Seven summits, seven flights for charity

16 July 2010

The paraglider slowly drifted down from the blue sky, moving in broad circles as he lined up to land alongside a banner reading “Seven summits, 7 flights”.

Pierre Carter’s aim was perfect – he landed softy and gently ran up to the crowd gathered in Delta Park in northern Joburg, his rectangular orange and white parachute billowing behind him.

Carter is one of three athletes to tackle this “journey of a life time”, in which they will be the first team in the world to summit the highest mountain on each of the seven continents, and once on the summits, paraglide down to their starting points. The other members of the team are 33-year-old Marianne Schwankhart and Peter Friedman. Carter and Friedman are both 43.

They set off on Sunday, 11 July and will begin by tackling Mount Elbrus in Russia, at 5 642 metres. The other summits on which they will be leaving their footprints are: Carstensz Pyramid in West Papua, Indonesia (4 884m), Mount Vinson in Antarctica (4 897m), Kilimanjaro in Tanzania (5 895m), Denali in Alaska (6 194m), Aconcagua in Argentina (6 959m), and the tallest of them all, Everest in Nepal (8 850m).

They admit that Carstensz Pyramid is the one that makes them the most nervous; despite the fact that it is the lowest, it is the most dangerous, and no one has ever tried to paraglide off it before.

“Walking back down a mountain is the most dangerous part of climbing, so paragliding down will reduce the risks,” says Carter. All three members of the expedition recognise that there are great risks involved.

Problems for paragliders at these heights include strong winds and temperatures dropping to -30°C, or -50°C with the wind chill element. If the winds are too strong they will have to wait until they drop, for up to eight hours, if necessary.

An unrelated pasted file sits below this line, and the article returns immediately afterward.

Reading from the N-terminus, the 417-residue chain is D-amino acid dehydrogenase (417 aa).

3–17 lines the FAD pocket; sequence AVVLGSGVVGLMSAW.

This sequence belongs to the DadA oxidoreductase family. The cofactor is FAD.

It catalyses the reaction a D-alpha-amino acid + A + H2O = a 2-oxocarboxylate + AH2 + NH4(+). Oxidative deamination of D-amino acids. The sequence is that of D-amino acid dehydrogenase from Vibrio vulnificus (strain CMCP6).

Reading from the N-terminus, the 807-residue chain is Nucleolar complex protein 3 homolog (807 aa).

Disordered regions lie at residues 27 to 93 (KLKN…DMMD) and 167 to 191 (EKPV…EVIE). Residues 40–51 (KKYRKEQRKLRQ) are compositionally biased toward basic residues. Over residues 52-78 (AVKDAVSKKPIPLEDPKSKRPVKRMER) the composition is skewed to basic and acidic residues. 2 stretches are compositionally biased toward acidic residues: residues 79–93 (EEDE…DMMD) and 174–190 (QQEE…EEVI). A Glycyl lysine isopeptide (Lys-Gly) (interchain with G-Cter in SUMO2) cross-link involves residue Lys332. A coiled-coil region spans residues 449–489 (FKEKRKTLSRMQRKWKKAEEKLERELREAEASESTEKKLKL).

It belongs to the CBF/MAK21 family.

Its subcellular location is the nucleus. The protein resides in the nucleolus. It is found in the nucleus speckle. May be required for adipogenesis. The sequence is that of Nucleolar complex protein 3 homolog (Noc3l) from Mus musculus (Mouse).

The three have had special lightweight gliders made, weighing 10 kilograms. A standard glider weighs 40 kilomgrams.

Carter and Schwankhart will do a tandem paraglide off the summits, so that Schwankhart can photograph the summits on the way down, while Friedman will attempt the flights as a single glider. They will be taking along two cameramen, Guy Hubbard and Kyle O’Donoghue, to capture the three of them climbing and flying. Both are climbers as well.

Carter’s idea

The idea originates with Carter, who has had this dream since 1991. The team expects to finish the challenge in around two years, largely driven by financial constraints and weather and seasons. For instance, Mount Everest can only be climbed between March and May.

The idea of climbing the seven summits originated with Dick Bass in 1985. Since then more than 200 people have climbed all seven. Climbing and paragliding off them has been attempted before, by a French couple, but they never completed the task.

Carter has been paragliding since 1988, and represented South Africa in the world paragliding championships for five consecutive years between 1991 and 1995. He has been climbing for almost 30 years and has summited and paraglided off two of the seven mountains – Elbrus and Aconcagua. He is considered to be one of the 15 greatest paragliders in the world, and will be the team leader of the expedition.